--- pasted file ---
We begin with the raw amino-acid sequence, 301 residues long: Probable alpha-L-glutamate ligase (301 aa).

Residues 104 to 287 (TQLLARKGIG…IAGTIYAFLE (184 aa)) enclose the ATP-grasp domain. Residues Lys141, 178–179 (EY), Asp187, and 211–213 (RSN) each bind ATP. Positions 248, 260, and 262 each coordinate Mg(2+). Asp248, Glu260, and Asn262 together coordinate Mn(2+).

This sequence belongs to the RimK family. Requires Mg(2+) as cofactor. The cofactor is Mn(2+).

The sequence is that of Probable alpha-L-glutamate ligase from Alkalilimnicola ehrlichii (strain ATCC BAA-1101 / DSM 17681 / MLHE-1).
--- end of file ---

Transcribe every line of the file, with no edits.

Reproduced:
We begin with the raw amino-acid sequence, 301 residues long: Probable alpha-L-glutamate ligase (301 aa).

Residues 104 to 287 (TQLLARKGIG…IAGTIYAFLE (184 aa)) enclose the ATP-grasp domain. Residues Lys141, 178–179 (EY), Asp187, and 211–213 (RSN) each bind ATP. Positions 248, 260, and 262 each coordinate Mg(2+). Asp248, Glu260, and Asn262 together coordinate Mn(2+).

This sequence belongs to the RimK family. Requires Mg(2+) as cofactor. The cofactor is Mn(2+).

The sequence is that of Probable alpha-L-glutamate ligase from Alkalilimnicola ehrlichii (strain ATCC BAA-1101 / DSM 17681 / MLHE-1).